At the heart of my research is my struggle as an urban indigenous person of mixed ancestry, who wants to locate my sense of self and belonging.
The question of identity in this context is one that is plagued by centuries of colonial genocide on the Indigenous peoples of the America’s and the world over. The reclaiming of an indigenous identity has been necessitated by the following but not limited to them, legislative policies of colonial governments, policies which include residential schools, the arbitrary legal right to tell indigenous peoples who indigenous peoples are, and land theft. As well as the continued colonial mythology of the tests of authenticity and primordiality.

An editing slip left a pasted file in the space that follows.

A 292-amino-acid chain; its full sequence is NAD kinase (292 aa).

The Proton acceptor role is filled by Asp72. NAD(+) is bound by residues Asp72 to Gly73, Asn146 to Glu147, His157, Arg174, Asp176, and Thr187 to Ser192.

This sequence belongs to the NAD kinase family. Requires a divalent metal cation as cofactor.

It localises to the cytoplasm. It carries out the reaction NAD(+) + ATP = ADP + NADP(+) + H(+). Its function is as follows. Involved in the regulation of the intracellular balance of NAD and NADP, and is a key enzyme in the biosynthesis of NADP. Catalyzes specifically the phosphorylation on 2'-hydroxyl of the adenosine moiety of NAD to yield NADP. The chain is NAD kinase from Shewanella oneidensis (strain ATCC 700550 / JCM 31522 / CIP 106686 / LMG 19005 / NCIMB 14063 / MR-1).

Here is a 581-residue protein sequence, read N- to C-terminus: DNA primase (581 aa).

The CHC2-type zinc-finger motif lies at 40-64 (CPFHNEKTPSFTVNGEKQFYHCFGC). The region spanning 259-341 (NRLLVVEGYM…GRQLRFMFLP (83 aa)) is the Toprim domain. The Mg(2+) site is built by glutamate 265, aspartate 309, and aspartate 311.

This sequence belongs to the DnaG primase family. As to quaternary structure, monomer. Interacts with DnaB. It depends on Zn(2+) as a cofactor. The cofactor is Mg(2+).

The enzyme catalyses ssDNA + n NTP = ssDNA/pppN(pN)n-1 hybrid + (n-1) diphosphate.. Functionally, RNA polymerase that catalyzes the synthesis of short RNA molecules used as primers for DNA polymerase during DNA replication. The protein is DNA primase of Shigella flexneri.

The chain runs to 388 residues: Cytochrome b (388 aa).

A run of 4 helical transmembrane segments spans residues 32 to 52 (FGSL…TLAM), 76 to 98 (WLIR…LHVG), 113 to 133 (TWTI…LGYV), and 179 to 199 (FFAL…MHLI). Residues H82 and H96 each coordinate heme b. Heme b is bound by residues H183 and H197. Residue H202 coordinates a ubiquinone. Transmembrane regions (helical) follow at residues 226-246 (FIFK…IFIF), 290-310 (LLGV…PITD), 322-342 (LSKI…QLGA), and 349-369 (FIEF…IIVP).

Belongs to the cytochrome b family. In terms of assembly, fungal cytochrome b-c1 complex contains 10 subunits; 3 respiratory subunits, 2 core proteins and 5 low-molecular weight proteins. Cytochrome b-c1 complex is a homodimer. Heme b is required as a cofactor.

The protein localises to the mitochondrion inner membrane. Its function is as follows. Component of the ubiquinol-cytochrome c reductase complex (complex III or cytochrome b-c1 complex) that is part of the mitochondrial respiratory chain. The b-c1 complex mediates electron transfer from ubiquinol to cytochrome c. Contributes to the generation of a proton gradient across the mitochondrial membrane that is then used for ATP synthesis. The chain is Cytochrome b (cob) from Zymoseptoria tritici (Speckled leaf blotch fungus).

Revival of indigenous tattooing practices strongly connects me with the struggle for recognized land title and land claim, along with other indigenous rights such as hunting and fishing rights. This connection is drawn when I consider how the tattooing was done, and in what context.
The revival of Nlaka’pamux tattooing is a process of decolonization, it is a struggle to anchor my sense of self as Nlaka’pamux, and to help others in their struggle to identify as Indigenous peoples. It is a struggle to free myself from the hegemonic ideals of beauty, and to assert my right to self identify as an indigenous person as outlined in the UN DRIP.